Darrell Blackwelder: It’s Christmas tree time
Published 12:00 am Friday, November 28, 2014
I counted seven truckloads of Fraser fir Christmas trees heading toward the north Tuesday on my quest for the perfect tree. I traveled to Allegany County and visited the Pardue Christmas Tree Farm for a fresh cut tree.
I can easily recall my childhood adventure of hunting the perfect “Charlie Brown” cedar tree on the pasture fence rows. The tree was often laced with honeysuckle and maybe a bird’s nest — a true Christmas tree if there ever was one.
Live trees we buy today are picture perfect as compared to trees 15 years ago. Constant research and competition for the perfect tree make North Carolina one of the leaders in the Christmas tree industry. This year’s sales are booming for producers. Many commercial Christmas tree producers are reporting record sales this season. Below are a few facts that may be of interest for those in search of perfect tree.
• The tradition was started more than 400 years ago in Germany.
• By 1900, one in five American families decorated trees during Christmas. By 1930, nearly every home became a part of this tradition.
• North Carolina is second only to Oregon in Christmas tree production, supplying 19 percent of live tree sales in the United States.
• North Carolina has 1,600 growers producing an estimated 50 million Fraser fir Christmas trees growing on more than 25,000 acres.
• Fraser fir trees represent more than 90 percent of all species grown in North Carolina.
• Christmas trees produced in North Carolina are shipped to all 50 states including countries as far away as Japan and Bermuda.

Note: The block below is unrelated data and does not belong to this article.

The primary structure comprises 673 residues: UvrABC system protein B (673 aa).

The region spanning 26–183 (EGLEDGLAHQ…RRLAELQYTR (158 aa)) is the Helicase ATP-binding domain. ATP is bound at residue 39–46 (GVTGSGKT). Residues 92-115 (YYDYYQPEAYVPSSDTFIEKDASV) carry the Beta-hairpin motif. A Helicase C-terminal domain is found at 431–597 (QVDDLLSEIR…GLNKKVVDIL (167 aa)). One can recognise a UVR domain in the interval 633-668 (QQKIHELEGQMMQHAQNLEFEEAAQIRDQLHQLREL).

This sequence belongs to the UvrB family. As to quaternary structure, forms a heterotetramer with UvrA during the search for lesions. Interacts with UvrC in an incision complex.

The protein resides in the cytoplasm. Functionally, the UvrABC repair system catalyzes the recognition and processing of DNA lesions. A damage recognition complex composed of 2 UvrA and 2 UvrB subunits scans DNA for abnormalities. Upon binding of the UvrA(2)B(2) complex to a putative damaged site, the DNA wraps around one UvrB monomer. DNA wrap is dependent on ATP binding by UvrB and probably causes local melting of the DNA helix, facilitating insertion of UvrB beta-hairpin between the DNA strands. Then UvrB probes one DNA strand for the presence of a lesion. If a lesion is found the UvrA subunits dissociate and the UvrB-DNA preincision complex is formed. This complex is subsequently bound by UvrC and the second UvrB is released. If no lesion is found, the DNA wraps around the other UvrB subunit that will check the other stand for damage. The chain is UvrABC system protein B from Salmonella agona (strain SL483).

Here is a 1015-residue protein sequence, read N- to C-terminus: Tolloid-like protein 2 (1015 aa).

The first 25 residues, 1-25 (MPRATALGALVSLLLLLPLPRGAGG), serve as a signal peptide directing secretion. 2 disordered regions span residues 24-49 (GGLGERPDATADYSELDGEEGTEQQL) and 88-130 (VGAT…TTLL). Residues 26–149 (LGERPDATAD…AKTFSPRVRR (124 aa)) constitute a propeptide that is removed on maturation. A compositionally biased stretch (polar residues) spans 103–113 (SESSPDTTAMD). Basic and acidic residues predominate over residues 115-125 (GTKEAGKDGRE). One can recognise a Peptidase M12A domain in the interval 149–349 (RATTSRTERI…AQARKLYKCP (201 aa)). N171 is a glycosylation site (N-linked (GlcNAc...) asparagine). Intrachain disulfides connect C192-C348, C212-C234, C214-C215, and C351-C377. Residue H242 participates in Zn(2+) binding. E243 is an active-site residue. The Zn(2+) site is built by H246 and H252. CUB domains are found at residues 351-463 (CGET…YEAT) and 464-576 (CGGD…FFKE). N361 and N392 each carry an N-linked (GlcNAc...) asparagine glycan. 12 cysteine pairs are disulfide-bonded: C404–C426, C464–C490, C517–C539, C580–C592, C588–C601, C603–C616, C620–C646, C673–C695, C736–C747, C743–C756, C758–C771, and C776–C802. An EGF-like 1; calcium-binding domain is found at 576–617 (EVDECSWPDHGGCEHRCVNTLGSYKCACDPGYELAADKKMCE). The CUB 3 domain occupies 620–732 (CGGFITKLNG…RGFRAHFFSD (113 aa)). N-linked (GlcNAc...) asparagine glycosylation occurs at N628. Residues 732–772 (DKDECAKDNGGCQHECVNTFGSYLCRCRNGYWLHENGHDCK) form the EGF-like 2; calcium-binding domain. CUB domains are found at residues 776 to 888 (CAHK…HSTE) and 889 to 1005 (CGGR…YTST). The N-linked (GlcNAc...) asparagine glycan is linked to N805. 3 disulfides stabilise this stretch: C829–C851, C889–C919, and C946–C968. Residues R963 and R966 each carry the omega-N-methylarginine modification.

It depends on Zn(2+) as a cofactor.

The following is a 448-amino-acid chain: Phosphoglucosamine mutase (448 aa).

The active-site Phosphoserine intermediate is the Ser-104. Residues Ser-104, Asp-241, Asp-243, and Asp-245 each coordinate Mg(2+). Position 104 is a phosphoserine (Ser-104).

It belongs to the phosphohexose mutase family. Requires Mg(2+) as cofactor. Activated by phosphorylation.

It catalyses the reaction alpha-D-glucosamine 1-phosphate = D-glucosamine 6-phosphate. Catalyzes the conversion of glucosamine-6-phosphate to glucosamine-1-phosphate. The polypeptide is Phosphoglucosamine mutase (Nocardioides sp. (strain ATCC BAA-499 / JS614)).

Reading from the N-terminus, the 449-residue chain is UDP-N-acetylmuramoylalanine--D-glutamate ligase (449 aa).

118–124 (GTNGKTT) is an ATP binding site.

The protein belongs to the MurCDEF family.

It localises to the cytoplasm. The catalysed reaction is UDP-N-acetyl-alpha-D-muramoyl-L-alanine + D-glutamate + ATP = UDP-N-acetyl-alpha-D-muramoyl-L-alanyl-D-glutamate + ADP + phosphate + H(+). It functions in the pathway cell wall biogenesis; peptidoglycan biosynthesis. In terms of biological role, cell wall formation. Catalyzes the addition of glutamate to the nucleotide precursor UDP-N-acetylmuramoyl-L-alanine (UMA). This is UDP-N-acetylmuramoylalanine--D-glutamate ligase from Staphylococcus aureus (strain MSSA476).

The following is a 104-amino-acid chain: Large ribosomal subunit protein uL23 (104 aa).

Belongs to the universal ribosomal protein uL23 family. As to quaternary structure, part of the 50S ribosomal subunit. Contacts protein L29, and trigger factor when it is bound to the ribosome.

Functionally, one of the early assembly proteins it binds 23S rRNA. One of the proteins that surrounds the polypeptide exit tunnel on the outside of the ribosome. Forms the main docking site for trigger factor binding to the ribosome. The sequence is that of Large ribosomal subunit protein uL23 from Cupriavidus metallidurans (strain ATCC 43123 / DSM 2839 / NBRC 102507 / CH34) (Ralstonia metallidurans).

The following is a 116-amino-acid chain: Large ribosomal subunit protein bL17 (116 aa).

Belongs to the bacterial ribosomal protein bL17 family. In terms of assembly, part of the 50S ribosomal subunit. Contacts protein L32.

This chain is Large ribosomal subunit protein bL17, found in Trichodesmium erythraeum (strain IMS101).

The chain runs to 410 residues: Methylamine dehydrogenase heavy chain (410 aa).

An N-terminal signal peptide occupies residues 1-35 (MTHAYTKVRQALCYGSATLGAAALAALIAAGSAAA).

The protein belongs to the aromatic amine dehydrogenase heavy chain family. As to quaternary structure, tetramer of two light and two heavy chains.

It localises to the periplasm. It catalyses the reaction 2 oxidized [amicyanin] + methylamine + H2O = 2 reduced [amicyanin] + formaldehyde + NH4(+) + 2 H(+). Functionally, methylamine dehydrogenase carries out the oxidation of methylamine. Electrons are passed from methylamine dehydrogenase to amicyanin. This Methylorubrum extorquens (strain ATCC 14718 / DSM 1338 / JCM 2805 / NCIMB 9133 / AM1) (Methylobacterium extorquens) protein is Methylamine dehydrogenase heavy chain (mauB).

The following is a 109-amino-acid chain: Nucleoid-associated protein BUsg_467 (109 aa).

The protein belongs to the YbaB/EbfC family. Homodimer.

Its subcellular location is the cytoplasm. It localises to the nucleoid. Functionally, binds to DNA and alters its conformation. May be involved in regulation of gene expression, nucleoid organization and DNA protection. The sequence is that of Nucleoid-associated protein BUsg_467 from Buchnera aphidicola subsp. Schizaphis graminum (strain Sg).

• The North Carolina Fraser fir has been chosen as the nation’s best Christmas tree for the White House eight times.
• It takes 12 years on the average to grow an average Fraser fir, about eight years to grow a white pine Christmas tree.
• White pine, Scotch pine and Virginia pine are also produced as live Christmas trees in North Carolina and here in Rowan County.
• Fraser firs grow best at elevations above 3,000 feet.
• The best way to judge a fresh cut tree is to pinch the needles. They should be soft and aromatic. Shake the tree. If needles fall, go to another tree.
• Trim 1/4 to 1/2 inch off the butt end of trunk to put into water. Always make a new cut before placing into the stand.
• A typical Christmas tree will consume up to one quart of water a day.
• Those who want a Christmas tree in their landscape should plant a balled and burlapped white pine, Norway spruce or Colorado blue spruce. Fraser firs will not thrive here.
• There are more than 400 choose-and-cut Christmas tree farms in North Carolina, including Rowan County.
Christmas tree producers had rain at just the right time for beautiful greenery. The selection is wonderful and the prices reasonable. For more information about Christmas trees in North Carolina, log on the North Carolina Christmas Tree Association website at http://www.ncchristmastrees.